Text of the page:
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  • Writer's pictureAndrew Kolarik

Car Jammed

I raise my infant son and daughter, onto the barrier.  

We look out on a sea of chrome, southbound only, flickering into the distance.

For miles forwards and backwards, engines ticking, are cars jammed for generations.

The air thickens, heavy with tar and blackberry and leather.

Yellow light spills across the slip road. Golden sunshine, all-encompassing and pure.

Heat. Like moving through wax, a million souls walk the motorway. 

I hold a hand against the glare as the asphalt shimmers, black ink pooling, turning silver grey.

Then the shift comes, transition, disorientation. Forwards, backwards, you can never be sure.

It could be purgation, or forced attrition, but you're with me again. 

This one was a turning point. Another memory, stirred, from the last time.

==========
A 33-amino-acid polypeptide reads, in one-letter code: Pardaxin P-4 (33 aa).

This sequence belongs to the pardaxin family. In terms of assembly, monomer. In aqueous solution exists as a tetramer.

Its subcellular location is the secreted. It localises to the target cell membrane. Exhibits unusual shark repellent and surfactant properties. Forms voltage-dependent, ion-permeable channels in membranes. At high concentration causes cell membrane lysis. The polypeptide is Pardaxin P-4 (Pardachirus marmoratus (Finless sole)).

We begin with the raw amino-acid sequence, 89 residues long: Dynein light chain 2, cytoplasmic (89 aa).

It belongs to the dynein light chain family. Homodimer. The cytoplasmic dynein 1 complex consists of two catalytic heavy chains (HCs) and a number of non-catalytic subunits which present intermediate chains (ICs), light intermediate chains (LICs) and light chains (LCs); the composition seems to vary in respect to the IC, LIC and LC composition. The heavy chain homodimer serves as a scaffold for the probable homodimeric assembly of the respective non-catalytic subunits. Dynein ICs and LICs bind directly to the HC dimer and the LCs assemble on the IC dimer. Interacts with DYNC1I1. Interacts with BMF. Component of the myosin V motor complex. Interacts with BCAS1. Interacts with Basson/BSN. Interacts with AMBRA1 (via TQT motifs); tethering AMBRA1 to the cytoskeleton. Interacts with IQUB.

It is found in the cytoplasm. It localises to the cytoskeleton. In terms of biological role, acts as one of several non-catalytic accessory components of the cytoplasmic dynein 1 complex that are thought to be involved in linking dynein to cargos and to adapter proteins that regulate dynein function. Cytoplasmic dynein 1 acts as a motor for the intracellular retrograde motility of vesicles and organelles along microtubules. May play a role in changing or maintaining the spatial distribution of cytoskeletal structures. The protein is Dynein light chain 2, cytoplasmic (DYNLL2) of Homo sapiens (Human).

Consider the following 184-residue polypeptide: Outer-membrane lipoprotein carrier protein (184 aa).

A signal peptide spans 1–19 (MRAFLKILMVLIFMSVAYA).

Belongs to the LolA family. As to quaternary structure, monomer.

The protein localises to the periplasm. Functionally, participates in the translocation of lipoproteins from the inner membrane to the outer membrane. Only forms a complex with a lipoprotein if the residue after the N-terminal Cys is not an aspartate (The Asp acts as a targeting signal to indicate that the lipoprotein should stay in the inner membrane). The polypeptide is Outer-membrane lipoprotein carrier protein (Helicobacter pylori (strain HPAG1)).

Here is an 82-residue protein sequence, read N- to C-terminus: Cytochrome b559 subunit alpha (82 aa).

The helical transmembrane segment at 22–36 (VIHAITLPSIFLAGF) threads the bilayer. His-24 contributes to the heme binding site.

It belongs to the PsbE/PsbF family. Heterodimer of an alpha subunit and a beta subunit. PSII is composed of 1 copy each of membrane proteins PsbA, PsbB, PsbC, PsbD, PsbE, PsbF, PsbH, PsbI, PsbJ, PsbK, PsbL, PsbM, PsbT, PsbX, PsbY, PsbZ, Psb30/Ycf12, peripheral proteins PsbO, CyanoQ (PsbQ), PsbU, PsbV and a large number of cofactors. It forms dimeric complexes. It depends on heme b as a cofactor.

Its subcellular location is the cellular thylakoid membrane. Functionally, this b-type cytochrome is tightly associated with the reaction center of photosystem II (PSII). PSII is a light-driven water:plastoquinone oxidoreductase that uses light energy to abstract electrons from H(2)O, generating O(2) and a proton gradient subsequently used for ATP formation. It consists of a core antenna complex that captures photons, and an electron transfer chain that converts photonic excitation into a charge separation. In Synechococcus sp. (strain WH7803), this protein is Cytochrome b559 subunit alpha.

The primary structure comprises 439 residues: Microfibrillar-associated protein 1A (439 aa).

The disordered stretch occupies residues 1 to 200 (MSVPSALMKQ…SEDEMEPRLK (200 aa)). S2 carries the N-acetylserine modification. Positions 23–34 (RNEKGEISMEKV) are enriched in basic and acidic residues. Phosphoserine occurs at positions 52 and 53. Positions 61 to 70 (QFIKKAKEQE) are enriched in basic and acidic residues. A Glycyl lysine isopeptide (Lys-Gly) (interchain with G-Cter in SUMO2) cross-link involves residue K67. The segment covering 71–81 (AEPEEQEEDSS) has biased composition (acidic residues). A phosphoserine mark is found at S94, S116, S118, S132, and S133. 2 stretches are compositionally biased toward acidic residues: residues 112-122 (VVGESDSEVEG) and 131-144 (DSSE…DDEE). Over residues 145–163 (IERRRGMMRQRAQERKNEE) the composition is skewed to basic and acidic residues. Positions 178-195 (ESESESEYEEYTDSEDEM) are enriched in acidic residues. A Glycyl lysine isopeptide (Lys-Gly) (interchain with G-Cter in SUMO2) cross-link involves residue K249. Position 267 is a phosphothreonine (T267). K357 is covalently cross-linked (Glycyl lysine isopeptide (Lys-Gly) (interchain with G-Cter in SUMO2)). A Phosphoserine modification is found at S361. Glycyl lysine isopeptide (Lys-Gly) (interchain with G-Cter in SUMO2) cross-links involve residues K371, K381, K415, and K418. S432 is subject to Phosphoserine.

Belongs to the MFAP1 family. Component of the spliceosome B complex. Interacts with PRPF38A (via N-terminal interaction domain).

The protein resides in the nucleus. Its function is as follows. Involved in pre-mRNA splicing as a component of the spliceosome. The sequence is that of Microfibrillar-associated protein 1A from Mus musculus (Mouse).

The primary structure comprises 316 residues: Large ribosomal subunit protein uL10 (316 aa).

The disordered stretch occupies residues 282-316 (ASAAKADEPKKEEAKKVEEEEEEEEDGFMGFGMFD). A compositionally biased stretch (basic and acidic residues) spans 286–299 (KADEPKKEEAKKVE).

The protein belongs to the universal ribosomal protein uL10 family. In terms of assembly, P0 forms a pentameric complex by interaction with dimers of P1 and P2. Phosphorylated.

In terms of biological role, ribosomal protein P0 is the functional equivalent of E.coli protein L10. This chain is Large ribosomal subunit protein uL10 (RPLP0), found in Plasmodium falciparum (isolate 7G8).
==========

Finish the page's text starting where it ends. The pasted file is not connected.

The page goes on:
To hold you, to kiss you in the pagoda. I know it's an intersection, and I can't decide.

The wrong words come and I grasp the edges, time shifts and I'm back in the lanes.

Another jump, another time. The sun shrinks, then expands,  

glaring, targeted like a nuclear strike. I'm staring up from the sands, 

to where the angel hovers, sweeping down with clawed hands

as the crowd roars. I snap back to the sticky heat and petrol fumes, the lines of marching ants.

Nothing moves on the northbound side. I have tried to cross the barrier,

but the membrane is impassable. It's not a bad existence. 

I have my family, between these white lines. And if I am fortunate, when time leaps

like a salmon, shifts and convalesces, I am with you again, one way or another.


Hailing from Croydon, Andrew Kolarik spent ten years writing post-punk lyrics for live performance in London and Cardiff. He has written poetry, short fiction, and film criticism appearing or forthcoming in publications including Utopia Science Fiction Magazine, Film  International, Down in the Dirt, Carillon, Pulp Metal Magazine, Supernatural Tales, Eunoia Review, Horla, Black Poppy Review, Spectral Realms, and Yellow Mama. Outside of his  writing, Andrew is a musician and student of Vietnamese Tai Chi. He lives in Cambridge.


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